DS: Oxford. Wimpy. Wimpy. I don’t know where he is. A York. I can’t find that aeroplane. Must have lost it [pause – pages turning] And I’ve got Wimpy here. [pause] Yes. That’s it [pause] I can’t find that aeroplane.
[recording paused]
DS: The Wellington.
JB: Wellington.
DS: Not the Wellington.
JB: The Lancaster. It was Lancaster.
DS: Lancaster.
JB: Lancaster.
DS: Yeah [laughs] Four engine bomber. And it was quite a good old aeroplane to fly. I sat in the front there, you see. The gunners, the bomb aimer sat, no, that’s the navigator. No, he isn’t. He is. The bomb aimer sits there, and he’s got a little hatch under here. The wireless operator and the navigator sit in the wing area there and the two gunners sit there. Yeah. So, we were lucky to get on the old whatever it was called [laughs] What was it called?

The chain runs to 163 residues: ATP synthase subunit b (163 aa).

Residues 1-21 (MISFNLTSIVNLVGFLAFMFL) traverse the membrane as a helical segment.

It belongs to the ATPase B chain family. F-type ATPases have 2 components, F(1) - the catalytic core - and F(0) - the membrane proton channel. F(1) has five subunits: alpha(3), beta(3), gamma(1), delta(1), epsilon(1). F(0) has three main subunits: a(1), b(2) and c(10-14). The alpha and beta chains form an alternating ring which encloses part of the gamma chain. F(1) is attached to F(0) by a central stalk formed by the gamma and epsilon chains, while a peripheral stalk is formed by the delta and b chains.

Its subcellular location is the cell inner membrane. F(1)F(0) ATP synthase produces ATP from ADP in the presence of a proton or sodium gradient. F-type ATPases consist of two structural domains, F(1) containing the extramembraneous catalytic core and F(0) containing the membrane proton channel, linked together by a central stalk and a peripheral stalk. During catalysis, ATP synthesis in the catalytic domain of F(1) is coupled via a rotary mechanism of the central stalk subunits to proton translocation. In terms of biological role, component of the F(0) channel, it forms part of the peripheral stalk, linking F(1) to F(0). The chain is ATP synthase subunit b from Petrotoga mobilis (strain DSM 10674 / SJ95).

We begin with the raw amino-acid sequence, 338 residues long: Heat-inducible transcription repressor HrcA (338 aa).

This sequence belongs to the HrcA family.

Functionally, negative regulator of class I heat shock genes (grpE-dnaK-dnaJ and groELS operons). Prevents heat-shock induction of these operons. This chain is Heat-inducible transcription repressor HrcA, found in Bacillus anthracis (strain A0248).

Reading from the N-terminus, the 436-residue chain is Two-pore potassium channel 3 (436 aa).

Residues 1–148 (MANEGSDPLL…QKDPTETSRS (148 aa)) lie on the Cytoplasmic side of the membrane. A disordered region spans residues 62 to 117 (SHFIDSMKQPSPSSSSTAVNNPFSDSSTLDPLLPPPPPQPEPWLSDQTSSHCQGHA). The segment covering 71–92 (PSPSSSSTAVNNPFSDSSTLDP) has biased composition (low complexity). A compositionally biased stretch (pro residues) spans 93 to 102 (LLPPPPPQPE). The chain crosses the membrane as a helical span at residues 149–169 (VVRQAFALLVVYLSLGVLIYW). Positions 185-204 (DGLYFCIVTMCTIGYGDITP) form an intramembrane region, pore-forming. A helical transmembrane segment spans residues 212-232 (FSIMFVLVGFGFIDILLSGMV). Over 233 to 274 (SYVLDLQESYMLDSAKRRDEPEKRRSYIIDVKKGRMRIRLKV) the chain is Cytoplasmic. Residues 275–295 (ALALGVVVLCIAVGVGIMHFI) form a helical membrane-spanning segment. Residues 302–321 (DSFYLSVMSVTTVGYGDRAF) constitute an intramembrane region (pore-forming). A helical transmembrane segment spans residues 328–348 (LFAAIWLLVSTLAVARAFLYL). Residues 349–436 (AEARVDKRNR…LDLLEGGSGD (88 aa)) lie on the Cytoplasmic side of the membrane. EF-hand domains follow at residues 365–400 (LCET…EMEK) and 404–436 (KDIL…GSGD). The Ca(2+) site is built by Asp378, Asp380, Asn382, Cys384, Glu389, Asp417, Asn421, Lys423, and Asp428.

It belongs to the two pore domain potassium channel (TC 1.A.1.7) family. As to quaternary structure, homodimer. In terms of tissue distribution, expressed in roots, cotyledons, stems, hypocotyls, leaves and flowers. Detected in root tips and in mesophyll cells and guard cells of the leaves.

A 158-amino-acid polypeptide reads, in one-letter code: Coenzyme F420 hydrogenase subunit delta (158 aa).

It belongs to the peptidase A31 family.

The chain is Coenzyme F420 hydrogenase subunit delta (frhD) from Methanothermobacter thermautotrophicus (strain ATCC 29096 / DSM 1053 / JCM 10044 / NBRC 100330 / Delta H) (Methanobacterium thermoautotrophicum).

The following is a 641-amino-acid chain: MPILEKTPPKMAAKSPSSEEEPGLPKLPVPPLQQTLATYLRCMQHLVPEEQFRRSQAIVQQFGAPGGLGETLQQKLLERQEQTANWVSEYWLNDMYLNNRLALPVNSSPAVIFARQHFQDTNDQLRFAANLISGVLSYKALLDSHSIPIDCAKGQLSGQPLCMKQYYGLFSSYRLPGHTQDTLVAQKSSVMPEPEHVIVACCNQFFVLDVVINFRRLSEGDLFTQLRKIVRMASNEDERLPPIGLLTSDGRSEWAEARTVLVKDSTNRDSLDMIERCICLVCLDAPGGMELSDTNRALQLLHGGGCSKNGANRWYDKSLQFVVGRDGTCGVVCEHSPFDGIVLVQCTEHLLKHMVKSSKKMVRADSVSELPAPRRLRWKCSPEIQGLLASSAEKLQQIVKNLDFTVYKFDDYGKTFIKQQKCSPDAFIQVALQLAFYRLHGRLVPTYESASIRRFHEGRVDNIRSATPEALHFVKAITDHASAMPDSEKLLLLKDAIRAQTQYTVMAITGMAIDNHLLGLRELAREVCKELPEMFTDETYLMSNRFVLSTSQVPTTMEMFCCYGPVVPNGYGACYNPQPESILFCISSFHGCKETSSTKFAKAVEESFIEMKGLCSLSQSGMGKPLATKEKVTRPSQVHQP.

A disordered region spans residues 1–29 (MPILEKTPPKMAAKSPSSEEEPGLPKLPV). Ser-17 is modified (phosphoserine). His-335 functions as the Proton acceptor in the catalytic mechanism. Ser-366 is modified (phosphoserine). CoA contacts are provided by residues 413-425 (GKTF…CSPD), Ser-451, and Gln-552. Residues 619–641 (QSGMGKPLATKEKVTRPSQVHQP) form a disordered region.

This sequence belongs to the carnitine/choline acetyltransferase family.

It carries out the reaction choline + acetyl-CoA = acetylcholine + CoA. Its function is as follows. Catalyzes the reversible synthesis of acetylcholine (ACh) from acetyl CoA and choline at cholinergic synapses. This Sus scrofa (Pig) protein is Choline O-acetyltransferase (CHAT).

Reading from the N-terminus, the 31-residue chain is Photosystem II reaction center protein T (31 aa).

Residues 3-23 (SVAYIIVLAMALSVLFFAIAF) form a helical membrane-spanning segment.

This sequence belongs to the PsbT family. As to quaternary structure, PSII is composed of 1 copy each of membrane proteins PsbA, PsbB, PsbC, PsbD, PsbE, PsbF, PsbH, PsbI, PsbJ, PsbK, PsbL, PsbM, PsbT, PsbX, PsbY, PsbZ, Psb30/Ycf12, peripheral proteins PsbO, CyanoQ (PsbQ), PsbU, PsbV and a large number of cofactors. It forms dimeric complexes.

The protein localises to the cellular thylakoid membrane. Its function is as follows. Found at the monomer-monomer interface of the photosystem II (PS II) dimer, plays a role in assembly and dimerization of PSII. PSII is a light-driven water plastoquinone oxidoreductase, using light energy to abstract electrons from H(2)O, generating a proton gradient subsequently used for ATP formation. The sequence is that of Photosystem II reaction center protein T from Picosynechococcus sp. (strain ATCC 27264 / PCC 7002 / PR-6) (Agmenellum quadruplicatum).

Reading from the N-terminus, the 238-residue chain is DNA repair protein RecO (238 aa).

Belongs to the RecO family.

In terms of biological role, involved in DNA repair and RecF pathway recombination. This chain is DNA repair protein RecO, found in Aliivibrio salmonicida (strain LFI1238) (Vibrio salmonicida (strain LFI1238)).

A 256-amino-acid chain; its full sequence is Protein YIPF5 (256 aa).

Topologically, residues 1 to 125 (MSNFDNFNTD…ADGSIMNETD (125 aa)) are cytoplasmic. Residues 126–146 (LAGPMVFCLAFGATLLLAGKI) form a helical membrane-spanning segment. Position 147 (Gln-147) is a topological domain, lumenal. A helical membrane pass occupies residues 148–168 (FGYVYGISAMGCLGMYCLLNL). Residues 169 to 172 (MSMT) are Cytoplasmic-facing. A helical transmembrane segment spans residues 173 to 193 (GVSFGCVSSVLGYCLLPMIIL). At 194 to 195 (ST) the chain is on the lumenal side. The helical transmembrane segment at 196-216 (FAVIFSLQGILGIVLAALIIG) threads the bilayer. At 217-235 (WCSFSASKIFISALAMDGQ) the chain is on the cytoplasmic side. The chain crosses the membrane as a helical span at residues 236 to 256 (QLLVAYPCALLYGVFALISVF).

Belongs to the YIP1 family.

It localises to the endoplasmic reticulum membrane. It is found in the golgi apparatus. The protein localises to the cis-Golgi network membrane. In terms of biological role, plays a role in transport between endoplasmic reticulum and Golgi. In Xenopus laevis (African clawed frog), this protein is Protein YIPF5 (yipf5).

JB: Lancaster.